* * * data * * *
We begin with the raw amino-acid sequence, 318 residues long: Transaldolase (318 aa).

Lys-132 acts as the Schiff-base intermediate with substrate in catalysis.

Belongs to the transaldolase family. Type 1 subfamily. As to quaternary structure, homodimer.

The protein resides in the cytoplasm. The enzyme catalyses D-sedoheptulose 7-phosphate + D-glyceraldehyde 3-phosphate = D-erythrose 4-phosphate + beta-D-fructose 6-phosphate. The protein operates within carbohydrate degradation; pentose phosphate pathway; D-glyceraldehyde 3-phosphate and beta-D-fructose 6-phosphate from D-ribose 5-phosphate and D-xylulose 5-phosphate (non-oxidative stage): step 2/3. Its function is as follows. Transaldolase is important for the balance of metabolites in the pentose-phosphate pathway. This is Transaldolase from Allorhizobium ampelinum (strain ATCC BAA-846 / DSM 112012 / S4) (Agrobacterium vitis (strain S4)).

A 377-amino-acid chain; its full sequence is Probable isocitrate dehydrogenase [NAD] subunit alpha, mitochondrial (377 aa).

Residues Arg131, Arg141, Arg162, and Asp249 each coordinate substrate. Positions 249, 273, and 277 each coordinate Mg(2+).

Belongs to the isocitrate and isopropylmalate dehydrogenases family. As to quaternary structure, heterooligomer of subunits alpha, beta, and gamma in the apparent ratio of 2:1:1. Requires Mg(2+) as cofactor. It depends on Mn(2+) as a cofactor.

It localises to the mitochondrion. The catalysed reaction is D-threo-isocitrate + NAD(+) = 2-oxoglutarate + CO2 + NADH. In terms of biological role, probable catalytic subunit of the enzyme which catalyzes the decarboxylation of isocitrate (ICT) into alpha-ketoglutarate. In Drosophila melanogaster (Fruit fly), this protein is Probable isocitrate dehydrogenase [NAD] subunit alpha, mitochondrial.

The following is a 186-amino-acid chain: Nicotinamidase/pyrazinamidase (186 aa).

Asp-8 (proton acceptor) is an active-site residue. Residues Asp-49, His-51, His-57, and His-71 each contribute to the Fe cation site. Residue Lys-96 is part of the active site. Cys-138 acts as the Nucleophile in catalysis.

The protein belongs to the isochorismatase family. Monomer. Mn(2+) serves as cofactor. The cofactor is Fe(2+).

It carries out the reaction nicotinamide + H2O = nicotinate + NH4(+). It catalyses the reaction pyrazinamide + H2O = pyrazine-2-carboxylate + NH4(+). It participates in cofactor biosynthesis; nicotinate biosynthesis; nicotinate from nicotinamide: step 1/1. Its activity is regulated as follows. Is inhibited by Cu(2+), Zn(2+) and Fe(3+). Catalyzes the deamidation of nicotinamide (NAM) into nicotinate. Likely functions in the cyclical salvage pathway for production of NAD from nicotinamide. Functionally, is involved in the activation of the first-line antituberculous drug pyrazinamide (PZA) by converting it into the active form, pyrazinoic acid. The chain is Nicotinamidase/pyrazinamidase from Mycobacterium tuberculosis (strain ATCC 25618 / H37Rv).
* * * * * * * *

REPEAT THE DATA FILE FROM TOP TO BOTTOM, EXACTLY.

We begin with the raw amino-acid sequence, 318 residues long: Transaldolase (318 aa).

Lys-132 acts as the Schiff-base intermediate with substrate in catalysis.

Belongs to the transaldolase family. Type 1 subfamily. As to quaternary structure, homodimer.

The protein resides in the cytoplasm. The enzyme catalyses D-sedoheptulose 7-phosphate + D-glyceraldehyde 3-phosphate = D-erythrose 4-phosphate + beta-D-fructose 6-phosphate. The protein operates within carbohydrate degradation; pentose phosphate pathway; D-glyceraldehyde 3-phosphate and beta-D-fructose 6-phosphate from D-ribose 5-phosphate and D-xylulose 5-phosphate (non-oxidative stage): step 2/3. Its function is as follows. Transaldolase is important for the balance of metabolites in the pentose-phosphate pathway. This is Transaldolase from Allorhizobium ampelinum (strain ATCC BAA-846 / DSM 112012 / S4) (Agrobacterium vitis (strain S4)).

A 377-amino-acid chain; its full sequence is Probable isocitrate dehydrogenase [NAD] subunit alpha, mitochondrial (377 aa).

Residues Arg131, Arg141, Arg162, and Asp249 each coordinate substrate. Positions 249, 273, and 277 each coordinate Mg(2+).

Belongs to the isocitrate and isopropylmalate dehydrogenases family. As to quaternary structure, heterooligomer of subunits alpha, beta, and gamma in the apparent ratio of 2:1:1. Requires Mg(2+) as cofactor. It depends on Mn(2+) as a cofactor.

It localises to the mitochondrion. The catalysed reaction is D-threo-isocitrate + NAD(+) = 2-oxoglutarate + CO2 + NADH. In terms of biological role, probable catalytic subunit of the enzyme which catalyzes the decarboxylation of isocitrate (ICT) into alpha-ketoglutarate. In Drosophila melanogaster (Fruit fly), this protein is Probable isocitrate dehydrogenase [NAD] subunit alpha, mitochondrial.

The following is a 186-amino-acid chain: Nicotinamidase/pyrazinamidase (186 aa).

Asp-8 (proton acceptor) is an active-site residue. Residues Asp-49, His-51, His-57, and His-71 each contribute to the Fe cation site. Residue Lys-96 is part of the active site. Cys-138 acts as the Nucleophile in catalysis.

The protein belongs to the isochorismatase family. Monomer. Mn(2+) serves as cofactor. The cofactor is Fe(2+).

It carries out the reaction nicotinamide + H2O = nicotinate + NH4(+). It catalyses the reaction pyrazinamide + H2O = pyrazine-2-carboxylate + NH4(+). It participates in cofactor biosynthesis; nicotinate biosynthesis; nicotinate from nicotinamide: step 1/1. Its activity is regulated as follows. Is inhibited by Cu(2+), Zn(2+) and Fe(3+). Catalyzes the deamidation of nicotinamide (NAM) into nicotinate. Likely functions in the cyclical salvage pathway for production of NAD from nicotinamide. Functionally, is involved in the activation of the first-line antituberculous drug pyrazinamide (PZA) by converting it into the active form, pyrazinoic acid. The chain is Nicotinamidase/pyrazinamidase from Mycobacterium tuberculosis (strain ATCC 25618 / H37Rv).